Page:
This is to my fellow women. To all the brave moms out there doing their best, just like me. You do the ground breaking women in science an immense disservice by willingly choosing to remain ignorant on a topic and then perpetuating erroneous information. We women in science do what we do only because there was a Rosalind Franklin and a Nettie Stevens who paved the way for us. And you’re dropping shards of glass on that path. I kid you not. When you’re up-in-arms about babies being exposed to E.coli through GMOs, you spread misinformation, perhaps even prey on the susceptibilities of other moms, and you perpetuate decade-old stereotypes about gender. The specific one I refer to is depicted in this oft-used clip from the Simpsons, where Mrs. Lovejoy appears in town-hall meetings where progressive topics are addressed screaming “Think of the children!” and pulling her hair out. The stereotype is that we are emotionally driven creatures who sacrifice logic and common-sense when it comes to the safety of our children.

Aren’t we supposed to be helping each other out? Aren’t we supposed to be part of a brighter generation of women who can be moms AND be smart? So why is it that some women willingly turn down knowledge and choose to spew gibberish about how “GMOs are changing our evolution”? I find it extremely odd that you would be willing to trust a “scientific” article written by a correctional officer, but when a scientist tries to correct you, you dismiss the information. To paraphrase a recent interview I saw with Neil deGrasse Tyson, I can’t blame you if you are unaware of scientific facts and truths. That is probably just a factor of the education system that exists today. However (and this part is my own opinion, not Dr. Tyson’s), I can blame you if someone tries to correct you and educate you on these scientific truths and you choose to ignore them.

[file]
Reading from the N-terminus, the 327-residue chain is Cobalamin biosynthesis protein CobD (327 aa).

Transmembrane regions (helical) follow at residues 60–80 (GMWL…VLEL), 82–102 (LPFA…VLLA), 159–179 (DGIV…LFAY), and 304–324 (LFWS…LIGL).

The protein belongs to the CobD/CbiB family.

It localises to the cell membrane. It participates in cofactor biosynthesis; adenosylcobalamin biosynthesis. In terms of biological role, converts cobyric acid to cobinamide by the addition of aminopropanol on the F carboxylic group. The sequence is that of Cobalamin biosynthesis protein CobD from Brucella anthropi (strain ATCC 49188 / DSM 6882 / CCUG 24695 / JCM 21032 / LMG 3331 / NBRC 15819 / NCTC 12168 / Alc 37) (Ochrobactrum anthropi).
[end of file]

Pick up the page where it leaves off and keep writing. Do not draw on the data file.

So let me make this abundantly clear: there is NOTHING, let me repeat that: NOTHING, written in that article about the risks and dangers of E.coli‘s use in genetic engineering that is accurate. If you want to argue against GMOs, please use arguments that are evidence based and do not propagate scientific illiteracy. Think of the children!

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Layla Parker-Katiraee holds a PhD in Molecular Genetics from the University of Toronto and a Bachelors degree in biochemistry from the University of Western Ontario. She is currently a Staff Scientist in DNA Sequencing Product Development. All views and opinions expressed are her own.